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Rated: E · Fiction · Experience · #2165980
Unusual events force a man to face his fears.
Written for the "What a Character" challenge: Write a short story in which your protagonist must to do something he or she truly detests or fears for the benefit of the greater good.

Chester Jameson was afraid of a lot. Heights, depths, tight spaces, spiders, bees, snakes. Pretty much anything a person could fear, Chester did.

When he was six, Chester’s family visited a fire tower while hiking in the Appalachians. His father coaxed him ever so slowly up the ladder, shrouding him with protective arms all the way. But inside the ranger’s hut at the top, Chester was afraid to look out at the spectacular view. And returning to the ground was a terrifying experience, achievable only through continuous offerings from his father of “Don’t look down” and “I’ve got you.”

When he was seven, his best friend wedged Chester’s head under a sofa cushion as they wrestled. Chester’s immediate hysteria seemed to his mother as a bit overdone, but she sensed it was a sign of claustrophobia.

When he was still seven, and when he was eight, and when he was nine, Chester was stung by bees. As for his fear of spiders and snakes, the only explanation his parents could come up with was a fear of anything small that moves quickly. Which also would explain Chester’s fear of birds and butterflies.

When he was seventeen, Chester decided to pursue a career in some field whose daily routine would avoid all of his fears. But after studying the college options and meeting with his high school guidance counselor, he grudgingly accepted that such a future was not very likely.

When he was twenty-two, Chester took his liberal arts degree into the adult world, moving to the city and landing a job in a bookstore. He found the job satisfying, and relatively relaxing except for the occasional times when a customer would ask about a book on any of the wildlife he feared. The bookstore was located on the ground floor of an eight-story retail/office/apartment building, and one afternoon Chester’s manager asked him to deliver a book to a regular customer who lived on the top floor. “Sure,” he told her, happy for a break in the daily tedium. Seven floors was a hike, but Chester chose to use the stairs anyway, rather than fuel his claustrophobia in an elevator.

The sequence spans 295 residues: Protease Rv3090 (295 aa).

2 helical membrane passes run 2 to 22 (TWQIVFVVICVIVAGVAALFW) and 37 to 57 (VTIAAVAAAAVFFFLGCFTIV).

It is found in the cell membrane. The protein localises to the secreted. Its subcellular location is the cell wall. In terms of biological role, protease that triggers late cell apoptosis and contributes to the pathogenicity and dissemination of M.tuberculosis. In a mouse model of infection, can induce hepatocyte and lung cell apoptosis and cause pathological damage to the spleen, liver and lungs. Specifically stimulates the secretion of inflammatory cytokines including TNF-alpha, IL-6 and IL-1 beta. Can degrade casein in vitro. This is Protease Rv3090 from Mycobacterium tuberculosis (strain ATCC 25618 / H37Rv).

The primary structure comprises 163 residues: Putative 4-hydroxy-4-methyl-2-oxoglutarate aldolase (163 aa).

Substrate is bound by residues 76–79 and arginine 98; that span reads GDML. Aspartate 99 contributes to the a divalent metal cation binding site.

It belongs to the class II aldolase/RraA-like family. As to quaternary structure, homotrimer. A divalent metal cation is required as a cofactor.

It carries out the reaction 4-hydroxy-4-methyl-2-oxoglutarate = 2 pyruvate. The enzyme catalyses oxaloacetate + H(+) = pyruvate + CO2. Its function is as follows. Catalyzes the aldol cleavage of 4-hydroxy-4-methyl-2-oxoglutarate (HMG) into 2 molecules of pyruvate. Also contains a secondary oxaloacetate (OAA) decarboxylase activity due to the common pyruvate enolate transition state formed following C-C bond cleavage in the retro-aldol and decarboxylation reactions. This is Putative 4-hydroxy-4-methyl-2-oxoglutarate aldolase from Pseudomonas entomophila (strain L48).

He was making his way up the steps when the door on the fourth-floor landing flew open and a man rushed out, screaming. “Bees,” he yelped, knocking Chester aside as he tore past. Chester’s gut reaction to flee overrode any sensible thought of the unlikelihood of bees inside an eight-story retail/office/apartment building in the city. He scrambled for the stairs, only to dive to the floor at the ear-splitting drone as a swarm of bees buzzed over him and into the stairwell. Or it might have been only two or three bees. Or maybe just one bee. Or a large fly.

But to Chester, any buzzing was frightful. He leapt to his feet and raced down the hall, stopping in front of the elevators. Whatever had flown past him was no doubt still in the stairwell, so he edged timidly to the elevator doors and pushed the UP button. Then he crossed his fingers that the car would be empty. He watched the numbers light up as the elevator car rose toward him. Two. Three. It stopped on the third floor for several excruciating seconds. Four. The door slid open to reveal a nearly packed car. “That’s okay,” he told the crowd as he backed away. “I’ll wait for the next one.”

“There might not be a next one for a while,” a man told him. “The other one broke down.”